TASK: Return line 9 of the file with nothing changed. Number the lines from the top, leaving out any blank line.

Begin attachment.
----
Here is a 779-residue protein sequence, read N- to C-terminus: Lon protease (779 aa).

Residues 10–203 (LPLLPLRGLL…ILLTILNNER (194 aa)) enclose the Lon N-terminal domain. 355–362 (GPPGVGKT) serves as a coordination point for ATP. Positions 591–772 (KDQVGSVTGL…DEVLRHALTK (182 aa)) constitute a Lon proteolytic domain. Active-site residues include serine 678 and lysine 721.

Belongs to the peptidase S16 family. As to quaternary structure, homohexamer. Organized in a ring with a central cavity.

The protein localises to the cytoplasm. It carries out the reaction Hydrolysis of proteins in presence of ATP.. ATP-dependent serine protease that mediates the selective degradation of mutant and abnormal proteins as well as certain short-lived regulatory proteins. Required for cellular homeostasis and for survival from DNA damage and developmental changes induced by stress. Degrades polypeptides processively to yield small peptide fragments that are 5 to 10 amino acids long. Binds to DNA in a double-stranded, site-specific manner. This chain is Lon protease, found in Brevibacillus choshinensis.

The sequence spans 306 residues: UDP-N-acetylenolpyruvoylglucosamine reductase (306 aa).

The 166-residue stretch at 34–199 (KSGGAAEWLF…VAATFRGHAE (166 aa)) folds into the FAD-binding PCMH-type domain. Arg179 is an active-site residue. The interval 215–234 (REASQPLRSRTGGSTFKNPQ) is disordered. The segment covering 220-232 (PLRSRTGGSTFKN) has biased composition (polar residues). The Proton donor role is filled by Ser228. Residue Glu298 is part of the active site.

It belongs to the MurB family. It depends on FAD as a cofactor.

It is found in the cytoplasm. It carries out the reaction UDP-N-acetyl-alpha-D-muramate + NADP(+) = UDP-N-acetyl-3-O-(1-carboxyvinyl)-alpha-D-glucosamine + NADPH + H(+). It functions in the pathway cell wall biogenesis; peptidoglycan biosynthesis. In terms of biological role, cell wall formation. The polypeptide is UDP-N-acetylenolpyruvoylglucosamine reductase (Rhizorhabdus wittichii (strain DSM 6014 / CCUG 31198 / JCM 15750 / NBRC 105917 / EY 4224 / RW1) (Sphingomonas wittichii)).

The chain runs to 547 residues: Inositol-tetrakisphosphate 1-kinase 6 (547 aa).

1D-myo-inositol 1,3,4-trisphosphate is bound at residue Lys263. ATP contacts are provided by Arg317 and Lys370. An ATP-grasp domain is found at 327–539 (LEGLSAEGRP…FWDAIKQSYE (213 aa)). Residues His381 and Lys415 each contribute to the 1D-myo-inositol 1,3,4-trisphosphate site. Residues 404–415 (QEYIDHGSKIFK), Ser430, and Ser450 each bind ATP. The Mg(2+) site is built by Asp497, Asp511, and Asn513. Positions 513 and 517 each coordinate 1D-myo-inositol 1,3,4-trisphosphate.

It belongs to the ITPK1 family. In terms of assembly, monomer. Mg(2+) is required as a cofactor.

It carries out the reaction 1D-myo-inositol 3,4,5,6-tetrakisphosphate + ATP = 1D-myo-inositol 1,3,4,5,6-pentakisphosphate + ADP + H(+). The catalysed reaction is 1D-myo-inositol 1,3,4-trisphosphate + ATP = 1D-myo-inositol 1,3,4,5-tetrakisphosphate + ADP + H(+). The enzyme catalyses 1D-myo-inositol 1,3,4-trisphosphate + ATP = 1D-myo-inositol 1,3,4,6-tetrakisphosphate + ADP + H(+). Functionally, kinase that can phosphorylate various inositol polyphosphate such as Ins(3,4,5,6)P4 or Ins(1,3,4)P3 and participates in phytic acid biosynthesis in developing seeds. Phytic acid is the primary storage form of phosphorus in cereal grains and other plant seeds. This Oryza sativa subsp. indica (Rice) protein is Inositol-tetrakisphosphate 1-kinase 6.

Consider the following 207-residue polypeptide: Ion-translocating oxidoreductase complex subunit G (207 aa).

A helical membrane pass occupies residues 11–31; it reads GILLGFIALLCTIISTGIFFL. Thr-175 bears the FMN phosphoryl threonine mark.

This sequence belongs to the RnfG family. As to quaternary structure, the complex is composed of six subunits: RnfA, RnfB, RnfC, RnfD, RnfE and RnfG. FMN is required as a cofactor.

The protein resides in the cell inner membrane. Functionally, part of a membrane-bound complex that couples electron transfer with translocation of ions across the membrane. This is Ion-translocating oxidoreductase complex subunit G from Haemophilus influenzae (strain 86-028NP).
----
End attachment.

The chain runs to 547 residues: Inositol-tetrakisphosphate 1-kinase 6 (547 aa).